Correspondence to Toshiko Terakawa.

Ethics declarations

Ethics approval and consent to participate

Not applicable.

Consent for publication

Not applicable.

Competing interests

The author declares no competing interests.

Author information

KN is now at CTI Engineering Co., Ltd.

Additional information

Publisher's Note

Springer Nature remains neutral with regard to jurisdictional claims in published maps and institutional affiliations.

Supplementary Information

Additional file 1:

Figure S1 Coseismic slip distribution of the mainshock and the largest foreshock of the Kumamoto earthquake (Asano and Iwata, 2016). (a) The northern segment of the mainshock, (b) the southern segment of the mainshock, and (c) the largest foreshock’s segment. The stars in (b) and (c) denote the hypocenters of the mainshock and the foreshock. Figure S2 Excess pore fluid pressure on (a) the northern segment, and (b) the southern segment of the mainshock. (c) and (d) show the estimation errors (the 68 % confidence region). The black circles in (c) and (d) denote data used in the FMT analysis, whose hypocenters are within 10 km from the planes. The star is the hypocenter of the mainshock. Figure S3 Distribution of seismicity rate changes at evaluation points on ΔCFS. Seismicity rate changes at depths of (a) 5 km, (b) 10 km, and (c) 15 km. The blue and red pluses denote evaluation points of Groups 1 and 2 where seismicity rates for the postseismic period are more than ten times larger than those for the preseismic period. The red and blue minuses denote evaluation points of Groups 3 and 4 where seismicity rates for the postseismic period are more than ten times smaller than those for the preseismic period. The color scales in the background show values of ΔCFS (which are truncated outside the region from −1.0 to 1.0). The stars and the grey lines are the same as in Figure 2. The black rectangles show the main rupture zone. Figure S4 Distribution of seismicity rate increases on pore fluid pressure fields. Seismicity rate increases at depths of (a) 5 km, (b) 10 km, and (c) 15 km. The pluses and circles denote evaluation points of Groups 1 and 2 where seismicity rates for the postseismic period are more than ten times larger than those for the preseismic period. The stars, the red lines, the white lines, and the grey rectangles are the same as those in Figure 7. Figure S5 Distribution of necessity minimum of increases in pore fluid pressure, \(\Delta P_{{\text{f}}}^{\min }\) (Eq. 6) at depths of (a) 5 km, (b) 10 km, and (c) 15 km. Values indicate overpressure coefficients ΔC for \(\Delta P_{{\text{f}}}^{\min }\) . Figure S6 Earthquake focal mechanism data for the postseismic period. Representation of focal mechanism data, the star, the black and red dashed lines, and grey lines are the same as in Figure 3. Figure S7 Temporal changes in pore fluid pressure that followed the Kumamoto earthquake (Group 1). (a) The 62 target regions. (b) Temporal changes in overpressure coefficients. The representation of these figures are the same as in Figure 11.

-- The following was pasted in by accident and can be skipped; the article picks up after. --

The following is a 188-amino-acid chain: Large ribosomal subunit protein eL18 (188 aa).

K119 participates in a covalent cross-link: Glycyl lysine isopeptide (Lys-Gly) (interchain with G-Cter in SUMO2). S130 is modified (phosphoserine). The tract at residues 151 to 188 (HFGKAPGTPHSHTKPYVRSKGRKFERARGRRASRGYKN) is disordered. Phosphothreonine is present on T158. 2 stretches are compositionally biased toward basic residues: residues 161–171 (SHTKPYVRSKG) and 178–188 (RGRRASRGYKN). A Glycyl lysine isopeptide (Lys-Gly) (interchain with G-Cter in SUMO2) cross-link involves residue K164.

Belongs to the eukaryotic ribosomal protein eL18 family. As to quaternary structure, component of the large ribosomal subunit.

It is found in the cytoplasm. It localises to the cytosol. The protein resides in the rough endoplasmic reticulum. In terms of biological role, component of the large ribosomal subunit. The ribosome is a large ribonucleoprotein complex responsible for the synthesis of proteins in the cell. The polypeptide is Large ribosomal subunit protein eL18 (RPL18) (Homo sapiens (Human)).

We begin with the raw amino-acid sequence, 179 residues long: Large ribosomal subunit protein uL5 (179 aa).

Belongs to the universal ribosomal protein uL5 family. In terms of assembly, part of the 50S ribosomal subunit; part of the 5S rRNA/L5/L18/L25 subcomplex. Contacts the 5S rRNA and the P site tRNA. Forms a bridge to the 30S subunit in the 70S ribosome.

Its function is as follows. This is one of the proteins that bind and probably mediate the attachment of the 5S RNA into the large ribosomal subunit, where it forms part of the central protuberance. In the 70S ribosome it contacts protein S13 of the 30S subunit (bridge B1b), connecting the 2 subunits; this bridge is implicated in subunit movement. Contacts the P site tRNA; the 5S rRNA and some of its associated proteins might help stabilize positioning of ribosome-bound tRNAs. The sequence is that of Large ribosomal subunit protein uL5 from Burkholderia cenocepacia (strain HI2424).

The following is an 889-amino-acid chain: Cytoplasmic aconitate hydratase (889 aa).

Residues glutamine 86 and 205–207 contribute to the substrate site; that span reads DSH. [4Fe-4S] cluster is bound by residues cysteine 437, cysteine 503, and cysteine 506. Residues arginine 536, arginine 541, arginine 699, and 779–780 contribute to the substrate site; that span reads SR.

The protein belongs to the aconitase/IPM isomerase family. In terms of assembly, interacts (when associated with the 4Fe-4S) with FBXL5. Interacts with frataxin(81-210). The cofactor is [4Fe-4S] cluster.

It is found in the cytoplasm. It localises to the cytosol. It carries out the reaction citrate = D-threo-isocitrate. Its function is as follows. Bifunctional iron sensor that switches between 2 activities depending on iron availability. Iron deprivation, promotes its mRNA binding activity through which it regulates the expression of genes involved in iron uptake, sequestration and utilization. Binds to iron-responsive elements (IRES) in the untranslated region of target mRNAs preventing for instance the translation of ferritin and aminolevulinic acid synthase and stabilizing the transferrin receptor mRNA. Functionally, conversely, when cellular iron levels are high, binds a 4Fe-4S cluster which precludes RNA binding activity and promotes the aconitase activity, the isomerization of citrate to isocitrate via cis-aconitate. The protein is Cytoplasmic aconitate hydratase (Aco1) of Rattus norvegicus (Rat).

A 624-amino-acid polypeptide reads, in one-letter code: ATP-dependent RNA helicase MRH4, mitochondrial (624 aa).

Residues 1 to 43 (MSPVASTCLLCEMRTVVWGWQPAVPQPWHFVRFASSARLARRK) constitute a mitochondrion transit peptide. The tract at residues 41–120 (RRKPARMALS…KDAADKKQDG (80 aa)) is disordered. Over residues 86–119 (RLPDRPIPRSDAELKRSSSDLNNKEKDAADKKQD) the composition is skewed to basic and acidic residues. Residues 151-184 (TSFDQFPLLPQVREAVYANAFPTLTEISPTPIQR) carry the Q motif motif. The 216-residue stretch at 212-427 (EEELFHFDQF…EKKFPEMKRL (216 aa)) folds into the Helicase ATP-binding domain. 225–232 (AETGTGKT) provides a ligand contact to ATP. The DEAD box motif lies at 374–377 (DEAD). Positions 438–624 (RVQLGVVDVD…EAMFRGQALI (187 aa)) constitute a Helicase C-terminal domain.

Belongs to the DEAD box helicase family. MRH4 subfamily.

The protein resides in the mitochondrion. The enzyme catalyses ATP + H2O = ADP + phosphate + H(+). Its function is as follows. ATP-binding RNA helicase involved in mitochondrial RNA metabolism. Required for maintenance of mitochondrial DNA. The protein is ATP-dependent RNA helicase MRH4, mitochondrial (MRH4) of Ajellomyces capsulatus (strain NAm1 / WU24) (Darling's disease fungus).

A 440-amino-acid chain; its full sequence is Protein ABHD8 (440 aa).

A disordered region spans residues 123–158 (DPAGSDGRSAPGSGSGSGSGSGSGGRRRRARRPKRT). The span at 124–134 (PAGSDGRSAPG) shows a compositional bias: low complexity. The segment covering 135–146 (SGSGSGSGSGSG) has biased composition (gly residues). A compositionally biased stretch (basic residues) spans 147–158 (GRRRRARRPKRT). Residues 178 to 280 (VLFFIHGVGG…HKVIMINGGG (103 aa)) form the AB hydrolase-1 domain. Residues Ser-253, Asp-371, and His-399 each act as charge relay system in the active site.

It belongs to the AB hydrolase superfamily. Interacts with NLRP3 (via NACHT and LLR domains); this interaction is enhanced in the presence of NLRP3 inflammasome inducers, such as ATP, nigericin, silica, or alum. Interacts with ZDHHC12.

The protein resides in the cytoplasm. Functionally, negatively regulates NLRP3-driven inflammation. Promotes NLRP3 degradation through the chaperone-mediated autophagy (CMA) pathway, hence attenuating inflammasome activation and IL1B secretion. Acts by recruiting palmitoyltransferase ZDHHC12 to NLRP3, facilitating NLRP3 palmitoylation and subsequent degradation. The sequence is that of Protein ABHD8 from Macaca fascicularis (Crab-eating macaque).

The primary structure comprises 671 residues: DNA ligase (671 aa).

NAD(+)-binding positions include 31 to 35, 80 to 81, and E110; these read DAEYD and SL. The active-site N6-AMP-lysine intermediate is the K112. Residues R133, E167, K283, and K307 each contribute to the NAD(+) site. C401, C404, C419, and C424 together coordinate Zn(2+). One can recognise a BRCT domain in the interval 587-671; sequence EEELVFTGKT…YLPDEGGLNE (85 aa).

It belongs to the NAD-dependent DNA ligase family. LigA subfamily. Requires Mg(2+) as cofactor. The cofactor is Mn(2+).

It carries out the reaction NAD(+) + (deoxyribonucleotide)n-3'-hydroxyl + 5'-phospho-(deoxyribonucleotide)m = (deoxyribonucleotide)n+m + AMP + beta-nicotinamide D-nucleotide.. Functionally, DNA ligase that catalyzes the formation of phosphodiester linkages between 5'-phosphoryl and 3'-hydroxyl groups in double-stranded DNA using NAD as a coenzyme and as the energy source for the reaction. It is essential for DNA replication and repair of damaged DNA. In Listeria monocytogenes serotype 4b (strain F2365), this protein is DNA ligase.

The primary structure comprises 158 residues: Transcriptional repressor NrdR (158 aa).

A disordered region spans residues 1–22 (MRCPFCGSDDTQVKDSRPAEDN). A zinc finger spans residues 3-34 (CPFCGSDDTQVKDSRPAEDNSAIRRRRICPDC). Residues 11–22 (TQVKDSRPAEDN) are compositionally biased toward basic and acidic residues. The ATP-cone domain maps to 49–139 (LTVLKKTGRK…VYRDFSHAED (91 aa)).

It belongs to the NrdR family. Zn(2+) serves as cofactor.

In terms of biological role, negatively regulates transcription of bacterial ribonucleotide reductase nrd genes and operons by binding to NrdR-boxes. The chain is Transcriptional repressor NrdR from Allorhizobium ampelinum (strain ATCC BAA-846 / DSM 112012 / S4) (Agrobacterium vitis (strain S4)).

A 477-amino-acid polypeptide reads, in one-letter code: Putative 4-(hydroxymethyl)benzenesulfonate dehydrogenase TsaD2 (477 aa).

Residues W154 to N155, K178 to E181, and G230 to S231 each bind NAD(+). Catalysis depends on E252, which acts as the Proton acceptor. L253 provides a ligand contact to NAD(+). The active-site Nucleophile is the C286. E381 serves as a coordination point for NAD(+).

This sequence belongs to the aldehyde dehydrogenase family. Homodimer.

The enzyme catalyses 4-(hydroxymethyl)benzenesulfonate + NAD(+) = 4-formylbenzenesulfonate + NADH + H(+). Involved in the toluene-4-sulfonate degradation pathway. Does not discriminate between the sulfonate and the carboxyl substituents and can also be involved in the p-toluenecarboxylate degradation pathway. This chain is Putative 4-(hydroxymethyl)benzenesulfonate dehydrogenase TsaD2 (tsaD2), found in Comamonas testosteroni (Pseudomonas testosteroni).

Rights and permissions

Open Access This article is licensed under a Creative Commons Attribution 4.0 International License, which permits use, sharing, adaptation, distribution and reproduction in any medium or format, as long as you give appropriate credit to the original author(s) and the source, provide a link to the Creative Commons licence, and indicate if changes were made. The images or other third party material in this article are included in the article's Creative Commons licence, unless indicated otherwise in a credit line to the material. If material is not included in the article's Creative Commons licence and your intended use is not permitted by statutory regulation or exceeds the permitted use, you will need to obtain permission directly from the copyright holder. To view a copy of this licence, visit http://creativecommons.org/licenses/by/4.0/.

Reprints and Permissions

About this article

Verify currency and authenticity via CrossMark

Cite this article

Nakagomi, K., Terakawa, T., Matsumoto, S. et al. Stress and pore fluid pressure control of seismicity rate changes following the 2016 Kumamoto earthquake, Japan. Earth Planets Space 73, 11 (2021). https://doi.org/10.1186/s40623-020-01329-5

Download citation

Keywords

  • Seismicity rate change
  • Aftershock
  • Pore fluid pressure
  • Stress
  • Coulomb failure stress changes
  • 2016 Kumamoto earthquake